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Friday, December 9, 2011

Numbers Never Lie

It's not like I wasn't making payments to my friendly neighborhood bookie, Java the Hutt, who just happened to be an employee in the same jail as me. (Yeah, you'd be surprised at who works in a jail. Let's just say it's hard to tell who's who sometimes.) Anyway, I was. The problem was, what I was paying out was drastically less than what I was taking in on a weekly basis. And growing disproportionately by the month. (The rational behind such actions could probably fill psychiatric volumes, but that's another tale for another time.) Bookies like to be paid of course, but they like it even more to be paid and owed. That way they can have a residual income. If Joe Blow owes eighty-grand and Tom Thumb owes ninety and they're each making weekly payments of five-hundred, well, multiply the Joe Blows and Tom Thumbs by twenty or thirty, and you've got yourself a nice little steady income. Tax free. Of course when Joe and Tom get in way over their heads and realize they'll never be able to pay their debt off short of hitting the lottery, well, that's when things can, and do, get ugly. And for me, of course, they'd reached that point. Why else commit a felony and risk your own incarceration-damnation? Ugly? Things were fucking hideous. Somehow I managed to owe Java two-hundred and fifty grand. Yeah, a fucking quarter, of a fucking million, of a fucking dollars! I can't believe it either myself sometimes, but you'd be surprise how fast a few grand here and few grand there add up.

Actually Java was not "the man behind the man" that I had to worry about paying, but just one of his slimy minions who sold his soul to the god of chance for his own alleged well-being. Okay, maybe he only rented it. I actually liked the guy.  He was the rec supervisor and a pretty amiable one at that. All three-hundred and fifty pounds of him. He did have a heart. We'd often talk about life and philosophy and even religion sometimes. I could see he actually felt bad for me week in and week out when I came moping up to his dingy little rec office hidden back of the prison gymnasium to make my monthly donation. He told me many times to get out, stop the betting, that it was a fool's game and a hundred other logical reasons not to think I could out-think the unthinkable. He was just doing his job collecting the money and taking the bets. Granted, he worked for Satan, but that had nothing to do with him being a likeable guy. And sometimes I'd listen to him and quit for a while, weeks, even months... but always a new football season would trip me up. Fall would roll around and there'd be that crispness in the air and excitement of another college pigskin season about to kick-off, soon followed by the pros and I just wanted to be as much a part of it as I could, or imagined I could. I loved betting on football. At least at first I did, after a while it just became something to do, and after that... well, let's just say I didn't love betting on it anymore. Or any other sport for that matter. (And if it ain't love, well... what else is there?) I guess I finally just got it all out of my system. I mean, there really were no more "games of chance" left on the planet for me to get "interested" in.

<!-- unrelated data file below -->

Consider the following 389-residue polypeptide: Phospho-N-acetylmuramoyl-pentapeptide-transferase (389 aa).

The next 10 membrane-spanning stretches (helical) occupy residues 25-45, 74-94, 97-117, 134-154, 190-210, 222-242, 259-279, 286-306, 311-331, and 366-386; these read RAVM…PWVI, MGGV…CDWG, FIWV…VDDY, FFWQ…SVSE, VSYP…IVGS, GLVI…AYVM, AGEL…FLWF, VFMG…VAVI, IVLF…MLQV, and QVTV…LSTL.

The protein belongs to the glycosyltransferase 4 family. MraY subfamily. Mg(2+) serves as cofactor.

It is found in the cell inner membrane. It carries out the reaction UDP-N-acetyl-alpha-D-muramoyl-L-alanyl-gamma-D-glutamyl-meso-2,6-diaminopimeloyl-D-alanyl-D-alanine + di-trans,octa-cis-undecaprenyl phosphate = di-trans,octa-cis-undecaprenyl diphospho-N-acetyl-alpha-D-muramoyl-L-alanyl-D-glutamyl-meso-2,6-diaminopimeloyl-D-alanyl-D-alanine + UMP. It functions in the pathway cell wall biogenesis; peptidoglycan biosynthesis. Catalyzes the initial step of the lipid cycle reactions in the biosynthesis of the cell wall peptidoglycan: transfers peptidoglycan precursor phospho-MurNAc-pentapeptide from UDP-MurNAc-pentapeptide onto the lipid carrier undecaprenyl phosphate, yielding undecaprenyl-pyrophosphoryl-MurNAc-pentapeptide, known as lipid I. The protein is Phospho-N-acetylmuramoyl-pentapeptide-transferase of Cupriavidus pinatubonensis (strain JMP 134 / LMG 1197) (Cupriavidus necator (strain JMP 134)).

I started young, in high school, where I'd skip class with a buddy and sneak in under a broken chain-link fence to Liberty Bell race track in northeast Philly and bet the stupid buggies. Man, I'm sure those things were fixed, but no matter, I was not picking many (any!) winners there, fixed or not. Or at Keystone in nearby Bensalem, where the thoroughbreds ran. They were at least beautifully athletic animals and if anything, I got to watch them do their thing for my dollar. (Numerous dollars.) From the ponies to the casinos I did no better, and when Atlantic City opened it's doors for suckers back in the late-70's, I soon learned I could in fact, do worse. Many a long ninety-minute drive home on the AC Expressway in the middle of the night, tired and broke, convinced me there had to be a better way. Yeah, it took about thirty years to find, by I finally found it. Who'd have thought, like Dorothy, it was right there underneath me all the time? (And over, behind, in front of, in back, below, above, inside and out, up and down, and in-between.) Sports gambling was the last and greatest hurdle though I guess. Not just in terms of money pissed away, but more-so in terms of finally understanding the nature of all such doomed activities. I mean, it really doesn't matter... dice, cards, wheels, balls, numbers, digits, horses, dogs, men... What's the difference? The form doesn't matter. They're all just a means to manipulate events in such a way as to get people to give other people money in hopes that they'll give them back more in return. Of course it doesn't work that way. The House never loses. That's why it's the House. Yeah, individuals get "lucky", from time to time, but from the House's point of view, there is no time and there are no individuals. Just numbers. Mathematics, if you will. And in the big picture, over the long haul, numbers never lie. At least they never did for me.

gambler  n. 1. One who believes he can predict the future.